homeenvironment NewsExplained: Why closing ‘Gates of Hell’ in Turkmenistan is good for environment

Explained: Why closing ‘Gates of Hell’ in Turkmenistan is good for environment

Explained: Why closing ‘Gates of Hell’ in Turkmenistan is good for environment
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By CNBCTV18.com Jan 18, 2022 7:31:22 AM IST (Published)

The Darvaza Crater, or the Gates of Hell, located in the middle of the Karakum Desert, has been burning natural gas for decades and is a notorious methane emitter.

Turkmenistan is looking at shutting down its infamous ‘Gates of Hell.’ Turkmenistan’s President, Gurbanguly Berdymukhamedov, had ordered authorities to find a solution to put out the fire that has now been burning for decades in the middle of the desert.

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The Darvaza Crater, or the ‘Gates of Hell’ as they’re known, is located in the middle of the Karakum Desert, around 260 km north of the country's capital, Ashgabat. The crater is 69m wide and 30m deep, with fires that have been raging since sometime in the 1970s-1980s.
Who started the fire?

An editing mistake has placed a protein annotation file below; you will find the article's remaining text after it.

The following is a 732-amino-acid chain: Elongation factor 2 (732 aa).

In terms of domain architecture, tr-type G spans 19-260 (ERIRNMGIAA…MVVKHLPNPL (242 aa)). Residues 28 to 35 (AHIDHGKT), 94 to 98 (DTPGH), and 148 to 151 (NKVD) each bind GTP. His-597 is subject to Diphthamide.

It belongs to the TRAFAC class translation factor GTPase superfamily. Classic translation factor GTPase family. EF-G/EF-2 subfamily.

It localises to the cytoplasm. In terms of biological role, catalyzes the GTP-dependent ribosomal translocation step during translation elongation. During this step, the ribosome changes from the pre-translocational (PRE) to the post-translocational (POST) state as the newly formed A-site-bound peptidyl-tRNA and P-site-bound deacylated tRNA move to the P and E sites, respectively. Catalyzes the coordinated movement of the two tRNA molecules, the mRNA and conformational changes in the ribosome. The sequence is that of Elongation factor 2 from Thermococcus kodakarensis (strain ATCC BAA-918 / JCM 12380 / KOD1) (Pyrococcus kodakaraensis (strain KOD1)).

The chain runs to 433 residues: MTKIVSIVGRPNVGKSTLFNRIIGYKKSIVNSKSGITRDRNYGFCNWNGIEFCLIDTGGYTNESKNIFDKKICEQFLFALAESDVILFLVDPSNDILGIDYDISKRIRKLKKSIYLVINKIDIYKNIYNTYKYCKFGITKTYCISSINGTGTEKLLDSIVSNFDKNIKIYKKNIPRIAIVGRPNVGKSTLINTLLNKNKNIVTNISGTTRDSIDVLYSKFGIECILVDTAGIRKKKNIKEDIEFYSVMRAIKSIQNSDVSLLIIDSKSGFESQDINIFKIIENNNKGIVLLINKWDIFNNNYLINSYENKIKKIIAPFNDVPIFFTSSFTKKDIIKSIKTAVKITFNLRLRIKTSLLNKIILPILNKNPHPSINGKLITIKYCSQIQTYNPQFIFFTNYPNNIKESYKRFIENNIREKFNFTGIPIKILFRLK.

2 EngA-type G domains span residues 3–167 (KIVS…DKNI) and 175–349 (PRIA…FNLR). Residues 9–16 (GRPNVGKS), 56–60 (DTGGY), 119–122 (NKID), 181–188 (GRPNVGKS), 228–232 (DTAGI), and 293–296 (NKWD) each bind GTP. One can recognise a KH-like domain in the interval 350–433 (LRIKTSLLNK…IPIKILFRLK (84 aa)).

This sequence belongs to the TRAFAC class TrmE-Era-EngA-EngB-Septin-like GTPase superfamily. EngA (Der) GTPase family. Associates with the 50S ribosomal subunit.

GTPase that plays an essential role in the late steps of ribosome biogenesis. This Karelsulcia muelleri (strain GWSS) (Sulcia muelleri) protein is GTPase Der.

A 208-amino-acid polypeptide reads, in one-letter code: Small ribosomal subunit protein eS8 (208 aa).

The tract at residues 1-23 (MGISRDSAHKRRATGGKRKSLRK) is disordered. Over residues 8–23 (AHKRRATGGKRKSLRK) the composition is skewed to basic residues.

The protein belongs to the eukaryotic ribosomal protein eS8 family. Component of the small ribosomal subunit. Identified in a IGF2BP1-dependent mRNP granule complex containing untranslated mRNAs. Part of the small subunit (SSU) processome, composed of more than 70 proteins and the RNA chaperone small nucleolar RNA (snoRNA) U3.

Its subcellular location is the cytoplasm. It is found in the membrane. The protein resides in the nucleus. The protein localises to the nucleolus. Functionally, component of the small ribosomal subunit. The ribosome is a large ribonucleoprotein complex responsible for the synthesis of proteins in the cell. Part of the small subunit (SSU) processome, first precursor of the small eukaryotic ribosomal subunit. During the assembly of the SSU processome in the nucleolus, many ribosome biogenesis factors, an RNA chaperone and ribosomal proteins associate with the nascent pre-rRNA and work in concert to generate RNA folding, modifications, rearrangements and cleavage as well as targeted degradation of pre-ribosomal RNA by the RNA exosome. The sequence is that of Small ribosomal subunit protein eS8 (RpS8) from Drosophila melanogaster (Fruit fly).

Though many believe that the crater formed as a result of Soviet drilling experiments that went awry, no particular evidence has been found to indicate that the theory is true. What is known is that Turkmen geologists claim that the crater had formed in the 1960s but was only set aflame in the 1980s.
The crater is aflame due to the presence of natural gas that is constantly spilling into the crater, keeping the fire going. Natural gas is a prevalent resource in the country, with Turkmenistan having the sixth or fourth-largest reserve of natural gas in the world, varying with estimates.
Berdymukhamedov called the crater man-made and stated that the presence of the fire jeopardised other reserves nearby and also compromised the safety of individuals close to the area. The president also stated the negative environmental and health effects from the massive quantity of natural gas being burned in the open.
“We are losing valuable natural resources for which we could get significant profits and use them for improving the well-being of our people,” he said in a televised address.
Environmental impact
For the environment, the closing of the Darvaza Gas Crater will be a welcome relief. The crater is known to leak methane, a significant component of natural gas. But quite a significant proportion of the gas is able to escape without being lit aflame.
Methane is known to be around 80 times more powerful than carbon dioxide in terms of its greenhouse effect. But this effect is for the shorter time span, as methane degrades naturally in the atmosphere.
Turkmenistan is already one of the most significant methane emitters in the world, only behind Russia, the United States, Iran, and Iraq, according to the International Energy Agency. The closing of the gas crater will reduce the methane emission of the Central Asian nation to a certain extent.
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